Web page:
Abstract

This thesis seeks to understand women's reasons for giving birth at a busy teaching hospital in Greater Cairo, and what their experiences of it have been. It asks whether women's parity and the money paid upon admission to the hospital had an impact on their expectations and experiences. The thesis uses secondary data from interviews conducted in 2001 with mothers who had normal births, before they left the hospital. It is part of a larger project that investigated practices surrounding normal childbirth. The results are analyzed using the perspectives of critical medical anthropology, biomedicine and public health. Fear of the home setting with its lack of qualified personnel and equipment was the leading cause for not giving birth there, and mothers of lower parities were most likely to give this response. Comments concerning the delivering physician did not clearly show that women in the paying section would be more satisfied than those in the free section. Also, more women in the free section reported that they felt discomfort regarding the lack of pain relief. Negative feedback about the availability of pediatricians did not clearly show whether women were more satisfied in the paying section or not. The third hypothesis stated that women who had a higher parity reported a more positive birthing experience than first-time mothers. Comments regarding the nature of communication with the delivering physician support this hypothesis, and the same is true but to a lesser extent concerning the pediatrician. The same hypothesis is not clearly supported when we find that a minority of women across hospital sections and parity groups were given information about their own health or that of their babies and this has a negative impact on their health. Recommendations for improvement were focused on the delivering physician, the pediatrician, the nurses, and the general service level at the hospital. This project could be repeated every five years and include an in-depth ethnographic dimension, to measure improvements in health care provision and women's perceptions throughout their pregnancy and after childbirth. Comparisons could be made between different socioeconomic classes and regions of Egypt.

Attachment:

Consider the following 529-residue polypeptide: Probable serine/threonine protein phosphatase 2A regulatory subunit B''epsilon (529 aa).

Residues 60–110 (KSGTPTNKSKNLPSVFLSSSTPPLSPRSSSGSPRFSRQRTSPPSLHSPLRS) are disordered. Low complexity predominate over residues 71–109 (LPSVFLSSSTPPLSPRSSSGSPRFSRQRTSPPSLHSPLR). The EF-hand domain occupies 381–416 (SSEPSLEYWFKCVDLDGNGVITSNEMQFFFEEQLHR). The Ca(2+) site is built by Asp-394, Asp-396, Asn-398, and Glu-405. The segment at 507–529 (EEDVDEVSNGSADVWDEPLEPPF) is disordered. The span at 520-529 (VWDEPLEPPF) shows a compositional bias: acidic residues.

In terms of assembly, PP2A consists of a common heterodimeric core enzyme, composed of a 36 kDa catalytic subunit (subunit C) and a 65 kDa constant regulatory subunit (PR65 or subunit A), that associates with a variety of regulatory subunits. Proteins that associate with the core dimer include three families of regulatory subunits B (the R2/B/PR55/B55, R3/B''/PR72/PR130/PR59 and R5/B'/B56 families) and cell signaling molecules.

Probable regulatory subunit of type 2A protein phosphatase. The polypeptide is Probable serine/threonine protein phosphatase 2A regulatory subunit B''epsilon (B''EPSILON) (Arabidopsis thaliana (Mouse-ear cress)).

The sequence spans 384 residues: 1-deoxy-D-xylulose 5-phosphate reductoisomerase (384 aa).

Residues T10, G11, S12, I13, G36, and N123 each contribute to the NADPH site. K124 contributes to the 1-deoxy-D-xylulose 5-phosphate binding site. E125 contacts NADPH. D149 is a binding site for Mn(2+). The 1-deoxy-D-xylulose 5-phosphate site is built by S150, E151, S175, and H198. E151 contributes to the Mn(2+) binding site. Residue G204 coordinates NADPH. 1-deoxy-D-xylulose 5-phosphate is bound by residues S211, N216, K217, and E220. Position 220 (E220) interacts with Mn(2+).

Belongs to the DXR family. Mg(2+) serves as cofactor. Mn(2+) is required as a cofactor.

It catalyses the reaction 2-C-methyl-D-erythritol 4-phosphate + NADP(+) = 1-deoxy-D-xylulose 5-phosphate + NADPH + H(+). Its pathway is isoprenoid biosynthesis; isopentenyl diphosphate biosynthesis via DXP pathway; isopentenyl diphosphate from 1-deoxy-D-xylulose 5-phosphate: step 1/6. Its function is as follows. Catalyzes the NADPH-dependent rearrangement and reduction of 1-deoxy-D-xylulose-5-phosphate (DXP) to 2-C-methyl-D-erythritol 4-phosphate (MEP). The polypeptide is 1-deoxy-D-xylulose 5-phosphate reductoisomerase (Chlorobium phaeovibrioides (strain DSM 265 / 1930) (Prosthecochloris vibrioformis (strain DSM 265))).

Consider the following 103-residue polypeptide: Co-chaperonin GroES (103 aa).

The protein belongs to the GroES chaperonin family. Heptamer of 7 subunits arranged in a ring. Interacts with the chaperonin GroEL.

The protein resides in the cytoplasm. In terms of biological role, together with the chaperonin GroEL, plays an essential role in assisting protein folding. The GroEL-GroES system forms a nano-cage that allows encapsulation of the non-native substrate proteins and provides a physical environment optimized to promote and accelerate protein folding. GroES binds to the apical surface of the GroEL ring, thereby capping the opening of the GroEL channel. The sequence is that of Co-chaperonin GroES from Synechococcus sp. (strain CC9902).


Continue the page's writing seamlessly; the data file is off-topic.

Degree Name

MA in Sociology-Anthropology

Date of Award

2-1-2011

Online Submission Date

September 2010

First Advisor

Nosseir, Nazek

Second Advisor

Rizzo, Helen

Document Type

Thesis

Extent

NA

Library of Congress Subject Heading 1

Medical care -- Egypt.

Library of Congress Subject Heading 2

Medical policy -- Egypt.

Rights

The author retains all rights with regard to copyright. The author certifies that written permission from the owner(s) of third-party copyrighted matter included in the thesis, dissertation, paper, or record of study has been obtained. The author further certifies that IRB approval has been obtained for this thesis, or that IRB approval is not necessary for this thesis. Insofar as this thesis, dissertation, paper, or record of study is an educational record as defined in the Family Educational Rights and Privacy Act (FERPA) (20 USC 1232g), the author has granted consent to disclosure of it to anyone who requests a copy.

IRB

Not necessary for this item

Share

COinS